“Why didn’t you tell me there was danger? Why didn’t you warn me? Ladies know what to guard against, because they read novels that tell them of these tricks; but I never had the chance of discovering in that way; and you did not help me!”

“Why it was that upon this beautiful feminine tissue, sensitive as gossamer, and practically blank as snow as yet, there should have been traced such a coarse pattern as it was doomed to receive; why so often the coarse appropriates the finer thus, the wrong man the woman, the wrong women the man, many years of analytical philosophy have failed to explain to our sense of order”

“She was not an existence, an experience, a passion, a structure of sensations, to anybody but herself. To all humankind besides Tess was only a passing thought. Even to friends she was no more than a frequently passing thought.”

What to Read Next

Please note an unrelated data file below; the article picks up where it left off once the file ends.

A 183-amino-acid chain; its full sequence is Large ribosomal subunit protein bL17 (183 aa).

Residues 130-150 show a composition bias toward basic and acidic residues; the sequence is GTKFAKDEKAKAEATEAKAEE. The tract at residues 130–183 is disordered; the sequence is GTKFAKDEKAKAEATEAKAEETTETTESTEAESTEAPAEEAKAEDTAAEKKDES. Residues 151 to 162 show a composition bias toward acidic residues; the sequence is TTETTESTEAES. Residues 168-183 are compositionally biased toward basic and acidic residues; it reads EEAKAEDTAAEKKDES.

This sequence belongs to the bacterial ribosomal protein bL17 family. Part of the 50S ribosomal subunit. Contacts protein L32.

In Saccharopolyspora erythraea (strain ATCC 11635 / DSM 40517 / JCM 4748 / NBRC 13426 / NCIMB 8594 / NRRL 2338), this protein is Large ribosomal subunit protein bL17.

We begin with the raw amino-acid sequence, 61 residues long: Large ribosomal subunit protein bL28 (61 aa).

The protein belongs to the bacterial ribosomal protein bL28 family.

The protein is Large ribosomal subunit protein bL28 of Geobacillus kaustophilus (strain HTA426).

Published in 1878, The Return of the Native combines Hardy’s feeling for nature with some excellent characterisation. The first chapter, which describes the heath on which the story is set, is often pointed to as an example of Hardy over writing a description of nature, but it sets the stage perfectly, for me, and demonstrates how finely Hardy understands the unchanging environment of his Wessex. The story revolves around the lives and relationships of some of Hardy’s finest characters: the dark lady killer Wildeve, and the wild Eustacia Vye who roams the heath are a Gothic pair to match Heathcliff and Cathy; Diggory Venn, a reddleman, is a comfortable slice of rural life fading out of existence; Clym Yeobright a well-intentioned, progressive man; and his sister, Thomasin a naïve but good country girl to contrast Eustacia’s wildness. As the characters’ lives intertwine, one gets the sense of a living community spread across Egdon Heath – arguably, the book’s main character.